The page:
Philip Murray of Dirks Van Essen, attorney Todd Miller of SOS and Gannett attorney John Smith took part via teleconference. Murray, Munger, Kimura and Hastert all declined comment.

"I think the operative word for all parties is we are encouraged," Bickerton said after the meeting.

Star-Bulletin reporters Peter Wagner and
Russ Lynch contributed to this report.

W.Va. chain buying
free ad papers

By Peter Wagner


Ogden Newspapers Inc., the West Virginia chain that acquired The Maui News early this year, said today it is purchasing The Maui Bulletin and the Honolulu Pennysaver.

The free advertising publications, both owned by Chicago-based American Publishing Co., will change hands July 1. Terms of the deal were not disclosed.

"We are excited by the possibilities presented by these advertising publications," said Robert M. Nutting, chief executive of Ogden Newspapers.

The two shoppers are expected to extend Ogden's reach into advertising markets on Maui and Oahu. "These are great papers that fill an important and unique advertising niche in their markets," Nutting said in a press release.

The Maui Bulletin, a 20,000-circulation, magazine-style publication with news articles, columns, a community calendar and TV listings, has been publishing for 27 years.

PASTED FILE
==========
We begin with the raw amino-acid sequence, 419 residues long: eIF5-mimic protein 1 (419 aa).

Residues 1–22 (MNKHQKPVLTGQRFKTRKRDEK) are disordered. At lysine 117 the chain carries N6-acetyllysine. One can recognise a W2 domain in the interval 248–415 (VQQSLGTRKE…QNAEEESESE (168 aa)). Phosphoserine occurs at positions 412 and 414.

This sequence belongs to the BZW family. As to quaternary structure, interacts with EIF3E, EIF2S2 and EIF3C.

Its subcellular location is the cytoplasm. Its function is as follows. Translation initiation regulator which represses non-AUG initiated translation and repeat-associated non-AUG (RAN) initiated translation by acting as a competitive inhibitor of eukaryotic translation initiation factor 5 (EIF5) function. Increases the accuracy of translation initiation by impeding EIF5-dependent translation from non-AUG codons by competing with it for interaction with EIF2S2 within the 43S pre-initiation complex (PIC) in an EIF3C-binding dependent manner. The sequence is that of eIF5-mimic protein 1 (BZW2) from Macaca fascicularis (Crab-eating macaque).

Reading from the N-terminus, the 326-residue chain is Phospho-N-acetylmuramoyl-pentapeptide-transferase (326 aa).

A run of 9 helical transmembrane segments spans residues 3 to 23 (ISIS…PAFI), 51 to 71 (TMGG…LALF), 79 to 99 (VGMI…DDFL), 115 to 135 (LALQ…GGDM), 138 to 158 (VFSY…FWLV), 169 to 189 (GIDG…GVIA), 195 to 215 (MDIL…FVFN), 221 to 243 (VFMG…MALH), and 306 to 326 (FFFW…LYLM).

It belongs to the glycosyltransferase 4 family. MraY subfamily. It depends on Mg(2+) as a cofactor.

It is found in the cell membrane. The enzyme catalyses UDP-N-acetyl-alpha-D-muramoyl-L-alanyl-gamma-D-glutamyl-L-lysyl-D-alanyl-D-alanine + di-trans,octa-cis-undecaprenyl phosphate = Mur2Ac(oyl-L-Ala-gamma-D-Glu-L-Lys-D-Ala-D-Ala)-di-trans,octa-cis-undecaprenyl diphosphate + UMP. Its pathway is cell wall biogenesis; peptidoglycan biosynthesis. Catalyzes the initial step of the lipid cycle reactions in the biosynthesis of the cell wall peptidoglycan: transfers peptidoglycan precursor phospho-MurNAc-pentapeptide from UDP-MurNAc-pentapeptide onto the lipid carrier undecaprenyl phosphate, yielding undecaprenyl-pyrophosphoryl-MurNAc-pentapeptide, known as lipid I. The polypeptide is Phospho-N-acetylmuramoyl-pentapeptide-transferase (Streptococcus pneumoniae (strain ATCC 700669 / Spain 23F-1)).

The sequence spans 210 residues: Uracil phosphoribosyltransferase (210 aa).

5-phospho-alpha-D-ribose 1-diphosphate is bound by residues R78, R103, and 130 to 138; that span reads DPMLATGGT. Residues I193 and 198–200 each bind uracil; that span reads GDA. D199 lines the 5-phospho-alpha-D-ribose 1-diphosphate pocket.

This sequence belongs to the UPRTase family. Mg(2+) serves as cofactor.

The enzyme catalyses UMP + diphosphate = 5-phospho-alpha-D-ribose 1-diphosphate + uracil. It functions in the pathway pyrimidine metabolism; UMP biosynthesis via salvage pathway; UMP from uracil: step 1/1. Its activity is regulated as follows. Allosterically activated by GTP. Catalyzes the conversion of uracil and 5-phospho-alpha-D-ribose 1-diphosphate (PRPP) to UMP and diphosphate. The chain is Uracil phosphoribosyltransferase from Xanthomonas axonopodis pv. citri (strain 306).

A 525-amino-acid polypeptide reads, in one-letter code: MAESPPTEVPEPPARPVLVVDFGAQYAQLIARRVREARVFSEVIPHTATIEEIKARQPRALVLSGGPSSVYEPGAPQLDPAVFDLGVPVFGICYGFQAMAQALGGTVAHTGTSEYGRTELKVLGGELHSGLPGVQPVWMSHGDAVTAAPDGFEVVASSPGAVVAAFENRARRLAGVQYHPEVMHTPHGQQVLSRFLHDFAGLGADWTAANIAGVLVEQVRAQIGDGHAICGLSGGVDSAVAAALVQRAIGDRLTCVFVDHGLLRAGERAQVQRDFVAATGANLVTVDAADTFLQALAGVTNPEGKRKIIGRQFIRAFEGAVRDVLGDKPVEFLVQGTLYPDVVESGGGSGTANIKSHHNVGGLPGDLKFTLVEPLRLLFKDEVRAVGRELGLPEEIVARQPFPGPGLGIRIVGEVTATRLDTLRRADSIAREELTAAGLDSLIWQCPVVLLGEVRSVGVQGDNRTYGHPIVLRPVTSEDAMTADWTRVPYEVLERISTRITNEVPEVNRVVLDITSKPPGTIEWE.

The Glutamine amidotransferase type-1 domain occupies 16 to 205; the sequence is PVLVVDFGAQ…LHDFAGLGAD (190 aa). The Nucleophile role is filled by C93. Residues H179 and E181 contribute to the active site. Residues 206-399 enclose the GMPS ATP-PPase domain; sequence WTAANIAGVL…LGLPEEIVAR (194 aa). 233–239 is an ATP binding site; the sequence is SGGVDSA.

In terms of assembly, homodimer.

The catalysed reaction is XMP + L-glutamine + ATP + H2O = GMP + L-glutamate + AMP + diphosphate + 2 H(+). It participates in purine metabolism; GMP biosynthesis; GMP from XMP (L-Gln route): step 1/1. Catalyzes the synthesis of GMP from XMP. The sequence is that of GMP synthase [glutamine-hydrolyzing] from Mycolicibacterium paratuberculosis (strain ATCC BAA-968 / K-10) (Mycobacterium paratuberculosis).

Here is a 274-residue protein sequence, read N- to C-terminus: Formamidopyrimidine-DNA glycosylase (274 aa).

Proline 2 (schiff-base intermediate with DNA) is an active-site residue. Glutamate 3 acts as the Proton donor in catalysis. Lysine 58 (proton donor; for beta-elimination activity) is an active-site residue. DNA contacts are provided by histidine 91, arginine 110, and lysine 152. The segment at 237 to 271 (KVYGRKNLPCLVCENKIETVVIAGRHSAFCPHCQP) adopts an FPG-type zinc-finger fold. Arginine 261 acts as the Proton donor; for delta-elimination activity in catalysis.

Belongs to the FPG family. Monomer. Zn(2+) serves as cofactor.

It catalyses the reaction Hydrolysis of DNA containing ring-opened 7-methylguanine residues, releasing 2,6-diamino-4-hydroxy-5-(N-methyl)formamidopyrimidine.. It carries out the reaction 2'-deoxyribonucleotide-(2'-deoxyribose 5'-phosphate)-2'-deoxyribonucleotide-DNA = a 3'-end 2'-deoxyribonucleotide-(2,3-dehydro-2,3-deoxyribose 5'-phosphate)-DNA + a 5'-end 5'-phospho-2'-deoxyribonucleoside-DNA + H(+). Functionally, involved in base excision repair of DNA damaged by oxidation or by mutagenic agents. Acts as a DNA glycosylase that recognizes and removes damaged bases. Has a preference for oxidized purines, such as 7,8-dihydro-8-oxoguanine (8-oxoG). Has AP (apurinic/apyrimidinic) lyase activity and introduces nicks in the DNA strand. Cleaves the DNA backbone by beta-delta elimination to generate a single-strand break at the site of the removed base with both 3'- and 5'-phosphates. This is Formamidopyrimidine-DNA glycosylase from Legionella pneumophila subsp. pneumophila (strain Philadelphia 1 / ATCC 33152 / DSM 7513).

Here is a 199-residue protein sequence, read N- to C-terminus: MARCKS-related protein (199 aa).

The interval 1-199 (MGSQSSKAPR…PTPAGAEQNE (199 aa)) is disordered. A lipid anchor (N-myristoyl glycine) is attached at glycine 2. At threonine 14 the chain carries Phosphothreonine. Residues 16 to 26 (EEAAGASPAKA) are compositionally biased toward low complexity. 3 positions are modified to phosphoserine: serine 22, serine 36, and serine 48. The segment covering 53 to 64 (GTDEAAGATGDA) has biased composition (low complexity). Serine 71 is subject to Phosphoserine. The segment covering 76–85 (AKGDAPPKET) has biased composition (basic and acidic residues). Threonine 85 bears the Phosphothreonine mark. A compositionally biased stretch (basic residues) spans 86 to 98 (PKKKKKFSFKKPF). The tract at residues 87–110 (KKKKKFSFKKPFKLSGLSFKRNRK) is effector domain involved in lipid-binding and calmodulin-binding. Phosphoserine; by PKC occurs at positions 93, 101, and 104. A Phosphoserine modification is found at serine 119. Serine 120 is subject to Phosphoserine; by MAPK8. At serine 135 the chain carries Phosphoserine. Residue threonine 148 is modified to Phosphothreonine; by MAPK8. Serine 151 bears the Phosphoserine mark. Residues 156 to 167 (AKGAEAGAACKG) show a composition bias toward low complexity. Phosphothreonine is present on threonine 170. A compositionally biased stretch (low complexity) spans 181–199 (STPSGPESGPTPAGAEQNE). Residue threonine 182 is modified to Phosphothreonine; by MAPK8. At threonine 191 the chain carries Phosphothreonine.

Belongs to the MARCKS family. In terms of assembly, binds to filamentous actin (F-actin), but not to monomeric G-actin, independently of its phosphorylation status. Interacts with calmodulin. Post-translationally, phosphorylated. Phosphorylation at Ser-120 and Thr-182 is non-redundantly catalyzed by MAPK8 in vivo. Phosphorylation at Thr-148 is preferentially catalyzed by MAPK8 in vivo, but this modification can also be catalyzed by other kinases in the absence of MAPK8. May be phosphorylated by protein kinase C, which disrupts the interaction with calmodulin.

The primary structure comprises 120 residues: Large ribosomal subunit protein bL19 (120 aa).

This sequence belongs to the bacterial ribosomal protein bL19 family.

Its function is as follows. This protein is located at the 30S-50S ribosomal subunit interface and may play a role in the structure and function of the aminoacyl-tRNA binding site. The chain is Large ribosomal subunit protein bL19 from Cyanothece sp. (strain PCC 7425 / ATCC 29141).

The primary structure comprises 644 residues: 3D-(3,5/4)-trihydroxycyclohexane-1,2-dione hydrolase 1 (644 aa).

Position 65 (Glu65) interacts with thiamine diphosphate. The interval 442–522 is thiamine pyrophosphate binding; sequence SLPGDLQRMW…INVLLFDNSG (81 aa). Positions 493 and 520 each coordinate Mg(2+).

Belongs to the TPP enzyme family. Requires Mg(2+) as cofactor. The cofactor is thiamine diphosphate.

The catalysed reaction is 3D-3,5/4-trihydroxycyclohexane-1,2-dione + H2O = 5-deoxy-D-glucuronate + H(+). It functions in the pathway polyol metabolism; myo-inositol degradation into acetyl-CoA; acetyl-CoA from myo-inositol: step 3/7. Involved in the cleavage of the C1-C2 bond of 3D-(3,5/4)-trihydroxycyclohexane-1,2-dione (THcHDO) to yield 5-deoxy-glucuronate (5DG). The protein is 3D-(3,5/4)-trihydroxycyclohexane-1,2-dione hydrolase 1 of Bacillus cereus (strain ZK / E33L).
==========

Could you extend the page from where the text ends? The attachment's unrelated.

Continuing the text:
Maui Bulletin Publisher Keith Colombik said he is looking forward to a new relationship with a former bitter competitor, The Maui News.

"We've been going at each other's throats for 30 years," he said. "We're their biggest competitor and they're our biggest competitor. Between us we have 90 percent of the advertising on Maui. It's going to be interesting."

The Maui Bulletin, which has 11 employees, owns a printing plant in Kahului. Before the company acquired a printing press several years ago, the paper was printed in Honolulu at the Hawaii Newspaper Agency, which also also prints the Honolulu Advertiser and the Honolulu Star-Bulletin.

Colombik said The Maui News dominates advertising sales to supermarkets, banks and other major advertisers on Maui. The free Maui Bulletin has a corner on auto dealers and other clients, he said.

The Honolulu Pennysaver, a free weekly with 16 employees and a circulation of 40,000, has been published since 1982. It is printed at RFD Publications Inc., publisher of Midweek, and has no editorial content.

"I think this opens new doors for us," said Cindy Schultheis, who became publisher of the Pennysaver several months ago.

Ogden Newspapers is the parent of Maui Publishing Co., publisher of The Maui News. Ogden acquired the daily paper from publisher Richard H. Cameron on Feb. 1. The deal was handled by newspaper broker Dirks Van Essen & Murray, a Santa Fe, N.M.-based firm currently looking for a buyer for the Star-Bulletin.

The Maui News, with a circulation of 16,447 during the week, plans next month to switch to morning publication after a century of afternoon publication.

Ogden's CEO Nutting said he is optimistic about Hawaii's economy, showing signs of emerging from decade-long doldrums.

"We believe that Hawaii's recovering economy gives us a unique opportunity to participate in the expansion of these products."